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Driving Global Automotive Demand - FESA Workshop

Foundry Workshop attracts top quality presentations

A collapse in new car registrations suggests up to 30 per cent excess installed car manufacturing capacity in the EU, claimed Prof Peter Cooke of the University of Birmingham.
Speaking at the FESA Foundry Workshop, held in Derby (UK) in June, Prof Cooke spoke of how the European economic recovery had been slower than anticipated and of how OEMs were embarking on a programme of strategic plant realignment. 

Concentrating on the evolution of the UK and European automotive industries, Prof Cooke who had also been a keynote speaker at the World Foundry Congress in Bilbao (Spain) in May, said the world was set for a global automotive ‘explosive expansion’ in the next seven years with China accounting for half of the growth. Quoting HIS Automotive research figures he said that global vehicle production would increase by 21 million units to 106 million a year by 2021.

He alleged that the move of the Chinese authorities to remove six million vehicles from the road which don’t meet exhaust emission standards by the end of the year plus the prediction to remove a further five million in 2015 would see China becoming a leading nation for electric vehicles.
He noted some interesting facts about global costs such as: Mexico has lower manufacturing costs than China; Brazil is one of the highest cost manufacturing countries; the UK is the cheapest in Western Europe; Eastern European costs are on a par with the US.

He told delegates that as used car sales were three times in excess of new car purchases, this was something to consider as a major contributing factor. “The quality of cars is improving all the time so it is logical to keep cars longer,” he said.

He spoke of the migrating focus of the motor industry and from a buyer’s point of view the reliance on low-cost finance and high performance expectations – factors which led to a rapidly changing automotive industry.

Re-Thinking Your Approach
Karen Bernie of Wyatt International was tasked with communicating the needs for all companies to embrace the digital age. In what she called “the fourth industrial revolution”, she spoke of how there would be an emergence of the ‘smart foundry’ which would need to capitalise on the convergence between the virtual and the real world for communications. She said companies in all sectors needed a “deep intelligent approach” to knowing who their customers were and that a full understanding of how to target them with communications was crucial.

She spoke of how professional communications companies could access potential customers’ details to ascertain how active they are in the social media world. Their on-line behaviours could then be profiled followed by a plan of action to communicate with them. She urged delegates that social media could be used to build a very powerful dialogue.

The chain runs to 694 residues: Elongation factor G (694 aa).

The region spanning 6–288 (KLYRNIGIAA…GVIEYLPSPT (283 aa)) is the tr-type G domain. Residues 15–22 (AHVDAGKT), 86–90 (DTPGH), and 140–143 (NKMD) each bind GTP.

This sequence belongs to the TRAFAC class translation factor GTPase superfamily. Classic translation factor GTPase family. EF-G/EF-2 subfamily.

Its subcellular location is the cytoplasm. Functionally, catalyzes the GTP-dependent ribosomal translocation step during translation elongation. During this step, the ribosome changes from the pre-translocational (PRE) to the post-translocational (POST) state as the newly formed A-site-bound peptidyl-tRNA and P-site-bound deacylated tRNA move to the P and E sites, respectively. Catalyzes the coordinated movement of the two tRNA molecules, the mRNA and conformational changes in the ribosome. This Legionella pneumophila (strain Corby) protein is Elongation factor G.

Echoing the sentiment of having to adopt new strategies in a changing world Stephen Lewis-Brammer or Rosler UK quoted cosmetics giant Charles Revlon: “If you always do what you have always done, you will always get what you have always got!” He also noted Charles Darwin’s approach which was that “it is not the strongest of species which will survive but that which is best able to adapt.” He said regular appraisals and reviews with customers allowed a company to improve and adapt and close out a threat from competitors.

“Only one per cent of metal from the London Metal Exchange is physically used to make things,” said Andrew McClelland of the LME in his presentation. He said that the European Commission was looking at how pricing is set and that the “old-fashioned” way of doing things was returning. He told delegates: “This is in real time with real money exchanging hands”. He extended an invitation to those present to contact him and visit the LMW the next time they were in the capital to watch what he called the “intense process of trading on the LME”.

This is just a taster of some of the different presentations given during the one-day event. There were a number of technical presentations to support the more generic business ones and a table-top display area allowed foundry supply companies to showcase their capabilities. 

More details on the event are available from the Foundry Equipment and Supplies Association (FESA): 
Tel: +44 (0) 1544 340332, 
email: secretary@fesa.org.uk 
Or from the organisers, Modern Media Communications: 
Tel: +44 (0) 1273 453033, 
email: info@mmcpublications.co.uk